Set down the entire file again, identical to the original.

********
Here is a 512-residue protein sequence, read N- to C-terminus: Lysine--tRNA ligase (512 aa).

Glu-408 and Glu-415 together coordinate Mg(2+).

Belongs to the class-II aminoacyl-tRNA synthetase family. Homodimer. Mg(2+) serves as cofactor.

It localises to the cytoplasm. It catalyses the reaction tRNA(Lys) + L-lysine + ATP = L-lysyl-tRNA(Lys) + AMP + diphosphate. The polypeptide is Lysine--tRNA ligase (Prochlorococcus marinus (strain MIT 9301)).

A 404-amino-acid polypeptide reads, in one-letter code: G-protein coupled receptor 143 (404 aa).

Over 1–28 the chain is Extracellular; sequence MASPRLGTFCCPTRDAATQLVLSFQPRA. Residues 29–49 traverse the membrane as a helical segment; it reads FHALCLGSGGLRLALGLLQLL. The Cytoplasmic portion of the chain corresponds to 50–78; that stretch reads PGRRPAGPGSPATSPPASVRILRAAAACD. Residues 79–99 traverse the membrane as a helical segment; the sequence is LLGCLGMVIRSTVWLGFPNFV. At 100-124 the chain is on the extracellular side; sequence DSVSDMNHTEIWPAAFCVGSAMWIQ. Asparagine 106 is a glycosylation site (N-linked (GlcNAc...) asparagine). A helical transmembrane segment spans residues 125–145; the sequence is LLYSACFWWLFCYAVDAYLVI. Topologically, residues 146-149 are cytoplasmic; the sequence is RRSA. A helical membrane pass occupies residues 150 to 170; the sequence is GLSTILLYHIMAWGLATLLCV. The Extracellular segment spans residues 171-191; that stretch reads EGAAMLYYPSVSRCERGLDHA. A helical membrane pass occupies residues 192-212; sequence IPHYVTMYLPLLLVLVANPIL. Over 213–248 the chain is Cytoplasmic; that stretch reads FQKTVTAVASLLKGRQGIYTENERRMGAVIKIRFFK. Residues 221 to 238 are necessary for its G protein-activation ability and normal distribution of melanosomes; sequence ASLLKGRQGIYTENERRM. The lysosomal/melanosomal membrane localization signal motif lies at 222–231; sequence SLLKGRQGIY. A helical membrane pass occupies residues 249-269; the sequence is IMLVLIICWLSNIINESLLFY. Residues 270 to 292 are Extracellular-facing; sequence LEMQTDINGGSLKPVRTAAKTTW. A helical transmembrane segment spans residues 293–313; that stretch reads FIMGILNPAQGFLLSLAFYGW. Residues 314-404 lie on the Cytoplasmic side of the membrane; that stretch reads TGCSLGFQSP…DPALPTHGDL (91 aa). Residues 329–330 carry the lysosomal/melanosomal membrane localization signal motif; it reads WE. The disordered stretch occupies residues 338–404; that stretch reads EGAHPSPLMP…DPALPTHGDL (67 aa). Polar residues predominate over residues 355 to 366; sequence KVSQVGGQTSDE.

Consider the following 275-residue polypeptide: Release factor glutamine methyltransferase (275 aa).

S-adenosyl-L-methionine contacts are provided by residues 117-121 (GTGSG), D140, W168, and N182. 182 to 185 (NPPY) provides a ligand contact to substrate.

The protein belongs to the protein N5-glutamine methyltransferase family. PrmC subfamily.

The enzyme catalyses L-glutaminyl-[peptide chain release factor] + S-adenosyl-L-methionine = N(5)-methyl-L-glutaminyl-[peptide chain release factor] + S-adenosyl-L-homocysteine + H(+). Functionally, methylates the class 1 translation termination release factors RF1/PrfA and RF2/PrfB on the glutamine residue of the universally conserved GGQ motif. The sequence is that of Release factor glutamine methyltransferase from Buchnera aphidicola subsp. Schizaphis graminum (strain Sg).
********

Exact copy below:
Here is a 512-residue protein sequence, read N- to C-terminus: Lysine--tRNA ligase (512 aa).

Glu-408 and Glu-415 together coordinate Mg(2+).

Belongs to the class-II aminoacyl-tRNA synthetase family. Homodimer. Mg(2+) serves as cofactor.

It localises to the cytoplasm. It catalyses the reaction tRNA(Lys) + L-lysine + ATP = L-lysyl-tRNA(Lys) + AMP + diphosphate. The polypeptide is Lysine--tRNA ligase (Prochlorococcus marinus (strain MIT 9301)).

A 404-amino-acid polypeptide reads, in one-letter code: G-protein coupled receptor 143 (404 aa).

Over 1–28 the chain is Extracellular; sequence MASPRLGTFCCPTRDAATQLVLSFQPRA. Residues 29–49 traverse the membrane as a helical segment; it reads FHALCLGSGGLRLALGLLQLL. The Cytoplasmic portion of the chain corresponds to 50–78; that stretch reads PGRRPAGPGSPATSPPASVRILRAAAACD. Residues 79–99 traverse the membrane as a helical segment; the sequence is LLGCLGMVIRSTVWLGFPNFV. At 100-124 the chain is on the extracellular side; sequence DSVSDMNHTEIWPAAFCVGSAMWIQ. Asparagine 106 is a glycosylation site (N-linked (GlcNAc...) asparagine). A helical transmembrane segment spans residues 125–145; the sequence is LLYSACFWWLFCYAVDAYLVI. Topologically, residues 146-149 are cytoplasmic; the sequence is RRSA. A helical membrane pass occupies residues 150 to 170; the sequence is GLSTILLYHIMAWGLATLLCV. The Extracellular segment spans residues 171-191; that stretch reads EGAAMLYYPSVSRCERGLDHA. A helical membrane pass occupies residues 192-212; sequence IPHYVTMYLPLLLVLVANPIL. Over 213–248 the chain is Cytoplasmic; that stretch reads FQKTVTAVASLLKGRQGIYTENERRMGAVIKIRFFK. Residues 221 to 238 are necessary for its G protein-activation ability and normal distribution of melanosomes; sequence ASLLKGRQGIYTENERRM. The lysosomal/melanosomal membrane localization signal motif lies at 222–231; sequence SLLKGRQGIY. A helical membrane pass occupies residues 249-269; the sequence is IMLVLIICWLSNIINESLLFY. Residues 270 to 292 are Extracellular-facing; sequence LEMQTDINGGSLKPVRTAAKTTW. A helical transmembrane segment spans residues 293–313; that stretch reads FIMGILNPAQGFLLSLAFYGW. Residues 314-404 lie on the Cytoplasmic side of the membrane; that stretch reads TGCSLGFQSP…DPALPTHGDL (91 aa). Residues 329–330 carry the lysosomal/melanosomal membrane localization signal motif; it reads WE. The disordered stretch occupies residues 338–404; that stretch reads EGAHPSPLMP…DPALPTHGDL (67 aa). Polar residues predominate over residues 355 to 366; sequence KVSQVGGQTSDE.

Consider the following 275-residue polypeptide: Release factor glutamine methyltransferase (275 aa).

S-adenosyl-L-methionine contacts are provided by residues 117-121 (GTGSG), D140, W168, and N182. 182 to 185 (NPPY) provides a ligand contact to substrate.

The protein belongs to the protein N5-glutamine methyltransferase family. PrmC subfamily.

The enzyme catalyses L-glutaminyl-[peptide chain release factor] + S-adenosyl-L-methionine = N(5)-methyl-L-glutaminyl-[peptide chain release factor] + S-adenosyl-L-homocysteine + H(+). Functionally, methylates the class 1 translation termination release factors RF1/PrfA and RF2/PrfB on the glutamine residue of the universally conserved GGQ motif. The sequence is that of Release factor glutamine methyltransferase from Buchnera aphidicola subsp. Schizaphis graminum (strain Sg).